Abstract

This study examines the thermal and economic feasibility of using an earth-cooled air system of residential space cooling. A residential building located in Orlando, Florida was modeled to determine the sensible cooling load for various design factors. A parametric study was conducted to determine the effects of the following: inside set temperature, infiltration rate, and overall heat transfer coefficient of the walls and roof. The inside set temperature had the greatest impact on the cooling energy load, followed by the infiltration rate and the overall heat transfer coefficient of the walls and roof.

Two load conditions were examined to determine the feasibility of the earth-cooled air system based upon those factors having the greatest impact on cooling. They were: (1) set temperature, (2) air changes per hour , and (3) resistance values for the wall and roof. For a well-designed building, the sensible cooling requirement was approximately 17,000 Btu/hr. For a poorly-designed building, the sensible cooling requirement was about 47,000 Btu/hr. The cooling requirements account for the sensible heat gain. The earth-cooled air system takes air directly from the environment and cools it, so that the model does not account for latent effects. Since the purpose of the model was to determine feasibility, only sensible loads were considered. This is the best case for feasibility and further analysis of the earth-cooled air system is warranted only when this case is feasible.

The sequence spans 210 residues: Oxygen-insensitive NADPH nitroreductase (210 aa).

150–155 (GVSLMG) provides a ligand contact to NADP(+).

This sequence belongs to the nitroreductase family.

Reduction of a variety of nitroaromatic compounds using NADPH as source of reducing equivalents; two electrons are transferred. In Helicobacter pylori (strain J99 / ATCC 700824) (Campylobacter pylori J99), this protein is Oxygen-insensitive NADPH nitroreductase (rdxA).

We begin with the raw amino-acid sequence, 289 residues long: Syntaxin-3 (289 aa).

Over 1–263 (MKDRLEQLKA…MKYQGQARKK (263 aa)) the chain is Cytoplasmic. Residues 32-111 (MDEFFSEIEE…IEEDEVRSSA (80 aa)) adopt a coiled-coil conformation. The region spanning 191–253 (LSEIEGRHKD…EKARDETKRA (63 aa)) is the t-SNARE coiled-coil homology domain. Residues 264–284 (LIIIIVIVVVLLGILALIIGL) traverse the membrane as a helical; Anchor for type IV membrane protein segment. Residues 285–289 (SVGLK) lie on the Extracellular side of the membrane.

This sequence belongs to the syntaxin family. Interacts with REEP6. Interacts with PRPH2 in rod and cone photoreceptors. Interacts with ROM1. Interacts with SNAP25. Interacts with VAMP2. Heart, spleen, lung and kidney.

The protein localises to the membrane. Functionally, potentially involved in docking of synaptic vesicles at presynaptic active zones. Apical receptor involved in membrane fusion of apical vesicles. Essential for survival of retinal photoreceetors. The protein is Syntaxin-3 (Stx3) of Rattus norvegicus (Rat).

The earth-cooled air system was concluded to be capable of providing all the sensible cooling needed for a single-family dwelling. Although this system could theoretically supply all required sensible cooling, it is not concluded to be economically feasible at this time.

Graduation Date

1988

Semester

Spring

Advisor

Bishop, Patricia

Degree

Master of Science (M.S.)

College

College of Engineering

Department

Mechanical Engineering and Aerospace Sciences

Format

PDF

Pages

102 p.

Language

English

Rights

Public Domain

Length of Campus-only Access

None

Access Status

Masters Thesis (Open Access)

Identifier

DP0025779

Subjects

Dissertations, Academic -- Engineering; Engineering -- Dissertations, Academic

Included in

Engineering Commons

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